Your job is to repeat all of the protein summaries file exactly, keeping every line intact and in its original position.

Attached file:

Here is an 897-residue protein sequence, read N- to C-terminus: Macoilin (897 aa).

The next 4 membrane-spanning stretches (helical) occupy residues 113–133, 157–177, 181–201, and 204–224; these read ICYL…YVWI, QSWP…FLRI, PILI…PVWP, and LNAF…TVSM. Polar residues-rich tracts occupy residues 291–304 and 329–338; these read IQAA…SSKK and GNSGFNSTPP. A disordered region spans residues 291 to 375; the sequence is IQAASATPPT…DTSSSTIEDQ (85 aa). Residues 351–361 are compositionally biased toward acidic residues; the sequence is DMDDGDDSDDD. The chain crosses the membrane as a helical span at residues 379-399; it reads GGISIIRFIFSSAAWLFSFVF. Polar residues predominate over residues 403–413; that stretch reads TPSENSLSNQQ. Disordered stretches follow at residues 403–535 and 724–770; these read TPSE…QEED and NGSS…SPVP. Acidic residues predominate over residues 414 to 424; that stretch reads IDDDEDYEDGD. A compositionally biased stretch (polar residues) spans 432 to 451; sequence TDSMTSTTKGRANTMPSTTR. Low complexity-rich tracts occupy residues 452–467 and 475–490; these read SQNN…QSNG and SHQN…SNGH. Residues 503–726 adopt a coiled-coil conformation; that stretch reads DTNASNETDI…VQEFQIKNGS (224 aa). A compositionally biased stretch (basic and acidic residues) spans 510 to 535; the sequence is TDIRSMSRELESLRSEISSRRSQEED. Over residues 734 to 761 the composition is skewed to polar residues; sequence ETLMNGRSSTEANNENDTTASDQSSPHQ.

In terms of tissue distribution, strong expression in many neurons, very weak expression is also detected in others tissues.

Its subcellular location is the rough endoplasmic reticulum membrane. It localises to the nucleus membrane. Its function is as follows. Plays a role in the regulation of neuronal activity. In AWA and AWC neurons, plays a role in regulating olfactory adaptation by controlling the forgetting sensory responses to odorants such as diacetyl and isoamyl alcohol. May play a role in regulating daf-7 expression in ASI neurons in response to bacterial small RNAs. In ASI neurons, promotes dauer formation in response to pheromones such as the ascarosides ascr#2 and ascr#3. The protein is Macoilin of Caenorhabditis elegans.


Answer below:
Here is an 897-residue protein sequence, read N- to C-terminus: Macoilin (897 aa).

The next 4 membrane-spanning stretches (helical) occupy residues 113–133, 157–177, 181–201, and 204–224; these read ICYL…YVWI, QSWP…FLRI, PILI…PVWP, and LNAF…TVSM. Polar residues-rich tracts occupy residues 291–304 and 329–338; these read IQAA…SSKK and GNSGFNSTPP. A disordered region spans residues 291 to 375; the sequence is IQAASATPPT…DTSSSTIEDQ (85 aa). Residues 351–361 are compositionally biased toward acidic residues; the sequence is DMDDGDDSDDD. The chain crosses the membrane as a helical span at residues 379-399; it reads GGISIIRFIFSSAAWLFSFVF. Polar residues predominate over residues 403–413; that stretch reads TPSENSLSNQQ. Disordered stretches follow at residues 403–535 and 724–770; these read TPSE…QEED and NGSS…SPVP. Acidic residues predominate over residues 414 to 424; that stretch reads IDDDEDYEDGD. A compositionally biased stretch (polar residues) spans 432 to 451; sequence TDSMTSTTKGRANTMPSTTR. Low complexity-rich tracts occupy residues 452–467 and 475–490; these read SQNN…QSNG and SHQN…SNGH. Residues 503–726 adopt a coiled-coil conformation; that stretch reads DTNASNETDI…VQEFQIKNGS (224 aa). A compositionally biased stretch (basic and acidic residues) spans 510 to 535; the sequence is TDIRSMSRELESLRSEISSRRSQEED. Over residues 734 to 761 the composition is skewed to polar residues; sequence ETLMNGRSSTEANNENDTTASDQSSPHQ.

In terms of tissue distribution, strong expression in many neurons, very weak expression is also detected in others tissues.

Its subcellular location is the rough endoplasmic reticulum membrane. It localises to the nucleus membrane. Its function is as follows. Plays a role in the regulation of neuronal activity. In AWA and AWC neurons, plays a role in regulating olfactory adaptation by controlling the forgetting sensory responses to odorants such as diacetyl and isoamyl alcohol. May play a role in regulating daf-7 expression in ASI neurons in response to bacterial small RNAs. In ASI neurons, promotes dauer formation in response to pheromones such as the ascarosides ascr#2 and ascr#3. The protein is Macoilin of Caenorhabditis elegans.